A global police crackdown has seized over 10,000 tons of illicit or dangerous food and drink including monkey meat, dead insects and fake sugar spiked with fertilizer, the European police agency said Wednesday.
In Italy, officers seized 85 tons of olives “painted with copper sulphate to enhance their color,” while British police recovered nearly 10,000 liters of fake or adulterated alcohol, including wine, whiskey and vodka.
The raids were carried out as part of Operation Opson V, which involved law enforcement from 57 countries as well as global policing agency Interpol and its EU counterpart, Europol said in a statement.
The crackdown from November to February — hailed as the “largest-ever seizure” — also uncovered one million liters of fake drink, enough to fill more than 12,000 bathtubs.
“Police, customs, national food regulatory bodies and partners from the private sector carried out checks at shops, markets, airports, seaports and industrial estates,” Europol said.
At Brussels’ Zaventem airport — scene of last week’s bomb attacks — customs officials found several kilograms of monkey meat, while in France officers seized and destroyed 11 kilograms of locusts and 20 kilograms of caterpillars.
Nearly nine tons of counterfeit sugar contaminated with fertilizer was found in the Sudanese capital Khartoum, and in Burundi officers seized more than 36,000 liters of illicit alcohol as well as nine AK-47 assault rifles and three grenades.
In Greece, three factories producing illegal alcohol were closed down and more than 7,400 bottles of fake alcohol and labels were netted.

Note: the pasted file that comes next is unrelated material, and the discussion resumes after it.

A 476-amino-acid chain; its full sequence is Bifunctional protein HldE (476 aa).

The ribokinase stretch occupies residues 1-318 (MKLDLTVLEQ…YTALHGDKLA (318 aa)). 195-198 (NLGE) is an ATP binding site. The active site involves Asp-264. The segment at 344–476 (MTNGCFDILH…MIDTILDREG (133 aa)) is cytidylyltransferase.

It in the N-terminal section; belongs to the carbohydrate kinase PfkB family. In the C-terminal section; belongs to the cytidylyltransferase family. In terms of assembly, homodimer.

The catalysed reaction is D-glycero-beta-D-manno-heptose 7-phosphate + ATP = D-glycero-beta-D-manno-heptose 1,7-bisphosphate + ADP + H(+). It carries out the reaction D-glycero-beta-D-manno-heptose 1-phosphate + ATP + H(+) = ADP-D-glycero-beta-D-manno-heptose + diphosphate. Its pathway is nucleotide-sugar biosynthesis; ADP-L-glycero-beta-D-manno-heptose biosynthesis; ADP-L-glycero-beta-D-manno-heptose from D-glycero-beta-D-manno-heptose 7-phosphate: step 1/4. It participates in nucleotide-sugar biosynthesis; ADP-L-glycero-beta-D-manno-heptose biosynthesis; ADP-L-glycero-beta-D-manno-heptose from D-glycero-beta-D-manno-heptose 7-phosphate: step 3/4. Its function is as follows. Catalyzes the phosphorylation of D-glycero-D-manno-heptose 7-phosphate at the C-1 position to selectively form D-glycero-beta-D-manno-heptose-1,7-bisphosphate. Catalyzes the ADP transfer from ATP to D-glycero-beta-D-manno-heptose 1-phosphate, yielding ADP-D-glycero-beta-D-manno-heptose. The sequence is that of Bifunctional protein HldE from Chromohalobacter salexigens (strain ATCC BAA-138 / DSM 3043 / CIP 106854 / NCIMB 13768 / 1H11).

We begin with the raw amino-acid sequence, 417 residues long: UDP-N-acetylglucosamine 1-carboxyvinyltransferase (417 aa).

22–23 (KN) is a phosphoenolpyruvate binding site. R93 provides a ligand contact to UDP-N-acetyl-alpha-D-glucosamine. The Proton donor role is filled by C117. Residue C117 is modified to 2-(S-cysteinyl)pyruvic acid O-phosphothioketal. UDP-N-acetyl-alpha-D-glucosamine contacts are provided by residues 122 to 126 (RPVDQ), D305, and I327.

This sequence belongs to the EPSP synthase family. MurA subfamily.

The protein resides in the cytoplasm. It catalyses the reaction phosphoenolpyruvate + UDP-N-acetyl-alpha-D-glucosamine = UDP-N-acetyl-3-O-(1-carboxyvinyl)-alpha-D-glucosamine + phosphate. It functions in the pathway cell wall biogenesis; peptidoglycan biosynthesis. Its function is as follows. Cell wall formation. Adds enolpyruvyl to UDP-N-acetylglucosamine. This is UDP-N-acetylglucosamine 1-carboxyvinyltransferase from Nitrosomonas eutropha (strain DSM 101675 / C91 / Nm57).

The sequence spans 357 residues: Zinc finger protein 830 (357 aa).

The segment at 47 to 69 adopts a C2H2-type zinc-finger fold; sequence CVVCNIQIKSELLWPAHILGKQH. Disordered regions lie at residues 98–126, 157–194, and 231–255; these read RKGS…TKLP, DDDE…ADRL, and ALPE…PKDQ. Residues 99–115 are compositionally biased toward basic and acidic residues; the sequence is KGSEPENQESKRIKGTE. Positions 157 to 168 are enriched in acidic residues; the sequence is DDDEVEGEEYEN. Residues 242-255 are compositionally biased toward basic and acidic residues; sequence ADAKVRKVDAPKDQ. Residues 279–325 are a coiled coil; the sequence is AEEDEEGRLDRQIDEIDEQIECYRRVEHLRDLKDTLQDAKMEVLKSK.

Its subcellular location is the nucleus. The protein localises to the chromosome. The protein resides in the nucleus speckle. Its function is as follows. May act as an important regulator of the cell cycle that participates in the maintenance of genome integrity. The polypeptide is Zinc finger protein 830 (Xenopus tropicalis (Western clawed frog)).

Thai police destroyed 30 tons of illegal beef and buffalo meat, unfit for human consumption, while in Australia testing on 450 kilos of honey found it had been blended or adulterated, Europol said.
In Indonesia, officials found 70 kilograms of chicken intestines preserved in formalin, prohibited as a food additive.
Bolivian police discovered a warehouse containing thousands of cans of sardines with fake labels of a famous Peruvian brand ready to be stuck on.
“Fake and dangerous food and drink threaten the health and safety of people around the world, who are often unsuspectingly buying these potentially very dangerous goods,” said Michael Ellis, who heads Interpol’s trafficking in illicit goods unit.
“Today’s rising food prices and the global nature of the food chain offer the opportunity for criminals to sell counterfeit and substandard food in a multi-billion criminal industry,” added Europol’s Chris Vansteenkiste.
First launched in 2011, Operation Opson grew from 10 European countries to encompass almost 60 countries worldwide.